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The Chapter on Liberation

From: Introduction:

This last section has 14 stories in it. The ego in this stage reaches the Turya or fourth state, after the developed one has crossed “the three Halls” and is able to have a commanding view of the lower stages. This Prakaraṇa begins with the story of Bhuśuṇḍa, the great Yogi. Bhuśuṇḍa, meaning a crow, typifies a great spiritual power existing from a very remote period through marvelous Yoga strength and, according to his own version, had witnessed Vasiṣṭhas born eight times, Hiraṅyakshas diving with the earth down into Pātāla thrice, Dakṣa, the Prājapati losing the sacrifice twice and other mysteries. Then comes the story of Deva-Pūjā. Here is stated the true rationale of the Pūjā or worship of God now conducted by the Hindus. All the form worships are intended for the men in the lower stages alone. Brahmā, Viṣṇu, Rudra, etc., are developed entities only. Jñāna alone is the true God and the flowers, etc., with which God has to be worshipped are equal vision over all, contentment of mind, spiritual wisdom, etc. Of course this is likely to disturb the equilibrium of our orthodox men; but facts cannot be gainsaid and should be given out. After some stories are passed, the story of Arjuna comes in where in Karmas are asked to be performed without caring for their fruits. But the best story of all in this Prakaraṇa is the story of Śikhidhvaja. Some years ago it came out in The Theosophist in a series of articles. The author impresses, through this story upon a disciple, the necessity of a Guru, an adept and not an ordinary teacher in order to lead him on into the higher pursuits of occult mysteries. Otherwise the disciple will only be, like the blind led by the blind. He is asked to place implicit faith in the words of such a Guru. The Master can truly impress his thoughts upon the student’s mind only when it is rendered passive to that of the teacher, otherwise no real progress in occultism in possible. But the Hindus of modern days have degraded it to such an extent as to exact the same kind of obedience from an ordinary student towards an ordinary teacher. Then some other points have also to be noticed in this story. True renunciation lies not in immuring oneself in a closet or going to a forest, but in performing one’s Karmas with a mental abnegation. One should neither court fresh Karmas nor shirk the old ones that are peculiarly his. This should be the position of a true Jñāni(n). True renunciation or Sannyāsa is finely illustrated in this story. King Śikhidhvaja after leaving his kingdom, retires into the forest. There his wife, herself an adept, visits him in her Māyāvi Rūpa or double, assuming a male physical form and passing by the name of Kumbha-Muni. When the king found that this supposed Muni was a personage of great powers, he took him up as his Guru; he consenting to the two conditions imposed upon him as in other cases of initiation, viz., implicit faith in, and acting up to, the words of the Guru and repeated efforts to be made for the entire control of the mind. Then the Muni remarks that the King’s pains were caused by want of true Sannyāsa or renunciation in him. The King replies that he gave up his kingdom, wealth, wife, etc., and retired into the forest and wishes to know if that is not true renunciation. No, the Muni replies. Then the King gives up his love for the forest in which he is and asks if that does not constitute true renunciation. Again did the same negative word come out of the lips of the Muni. Then the King consigns the bowl, cloth, etc., which alone he has, into the fire and wishes to know if that is not Sannyāsa. Again was the same negative reply given out. Then the King ruminates over his situation; it is sin on his part to gainsay his Master’s words and hence he dives into himself and finds that the last cumbrance in him is his body which he wants to dispose of by ascending a high cliff and precipitating it down the same, when the Muni prevents him from doing so and remarks that true renunciation lies in the mind and not in the external things such as body, etc. Then the Muni sets the King aright by going into the origin of pains.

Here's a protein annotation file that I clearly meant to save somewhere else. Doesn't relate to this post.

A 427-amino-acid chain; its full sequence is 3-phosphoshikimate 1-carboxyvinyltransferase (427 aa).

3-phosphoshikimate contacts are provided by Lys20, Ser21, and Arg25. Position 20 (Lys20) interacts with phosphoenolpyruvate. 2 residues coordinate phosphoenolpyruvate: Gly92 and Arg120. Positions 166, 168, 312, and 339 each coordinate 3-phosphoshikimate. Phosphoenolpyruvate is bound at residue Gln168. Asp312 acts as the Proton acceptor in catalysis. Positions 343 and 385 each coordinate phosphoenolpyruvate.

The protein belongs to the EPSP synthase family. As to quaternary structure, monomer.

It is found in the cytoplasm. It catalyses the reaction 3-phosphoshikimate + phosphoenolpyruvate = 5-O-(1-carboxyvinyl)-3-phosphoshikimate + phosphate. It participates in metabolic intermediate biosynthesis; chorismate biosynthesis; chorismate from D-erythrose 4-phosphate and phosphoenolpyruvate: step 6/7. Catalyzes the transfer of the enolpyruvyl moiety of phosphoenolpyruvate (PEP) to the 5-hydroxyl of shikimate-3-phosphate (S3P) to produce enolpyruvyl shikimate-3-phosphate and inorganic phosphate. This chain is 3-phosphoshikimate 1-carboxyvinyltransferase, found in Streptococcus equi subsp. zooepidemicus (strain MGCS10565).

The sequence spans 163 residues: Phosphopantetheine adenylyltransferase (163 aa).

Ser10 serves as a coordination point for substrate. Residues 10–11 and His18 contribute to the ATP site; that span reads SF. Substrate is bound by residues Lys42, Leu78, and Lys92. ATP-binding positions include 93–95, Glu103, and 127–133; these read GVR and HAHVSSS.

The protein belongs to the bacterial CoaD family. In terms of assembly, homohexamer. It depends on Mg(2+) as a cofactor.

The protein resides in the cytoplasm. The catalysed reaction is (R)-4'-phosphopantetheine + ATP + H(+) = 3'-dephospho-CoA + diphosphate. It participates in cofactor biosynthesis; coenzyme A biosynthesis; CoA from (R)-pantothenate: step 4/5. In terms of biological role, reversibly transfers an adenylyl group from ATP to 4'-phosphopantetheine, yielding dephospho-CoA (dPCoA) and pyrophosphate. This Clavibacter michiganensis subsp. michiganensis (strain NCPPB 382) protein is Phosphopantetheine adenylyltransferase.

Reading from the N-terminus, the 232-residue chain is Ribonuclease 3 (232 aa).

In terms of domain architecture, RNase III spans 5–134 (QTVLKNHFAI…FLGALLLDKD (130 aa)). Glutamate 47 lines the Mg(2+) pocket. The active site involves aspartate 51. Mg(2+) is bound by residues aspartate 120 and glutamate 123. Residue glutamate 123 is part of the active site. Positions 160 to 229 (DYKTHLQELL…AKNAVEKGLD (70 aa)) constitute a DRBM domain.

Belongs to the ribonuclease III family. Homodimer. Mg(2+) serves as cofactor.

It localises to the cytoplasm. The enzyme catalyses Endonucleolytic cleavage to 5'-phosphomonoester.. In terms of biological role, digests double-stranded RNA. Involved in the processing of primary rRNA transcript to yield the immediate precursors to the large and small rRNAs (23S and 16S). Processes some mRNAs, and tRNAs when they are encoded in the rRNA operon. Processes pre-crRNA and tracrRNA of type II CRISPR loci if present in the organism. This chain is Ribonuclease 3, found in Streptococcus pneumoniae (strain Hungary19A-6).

Herein is also given out the dual nature of Manas, the mind, the pure one being purely Sāttvic in nature and the impure one being full of Rajas and Tamas. The author says clearly that the non-dual Reality which exists amidst the many heterogeneous things of the world can be cognized through one’s self-cognition only and not by any amount of words or logic or thought. Therefore if a person as a Jīvanmukta cognizes through Samādhi the absolute identity of all things, and yet moves as usual in this world, then he will in course of time reach a state called Videhamukti, when he will throw aside all shackles of bodies and merge into the Absolute font of Bliss. As, at the end of every Prakaraṇa in this work, there is a chapter which summarizes the subjects dealt with in it, this Prakaraṇa closes with a chapter called Nirvāṇa Prakaraṇa, wherein are described the seven states of Jñāna, the seven states of Ajñāna having been given out in a previous chapter.


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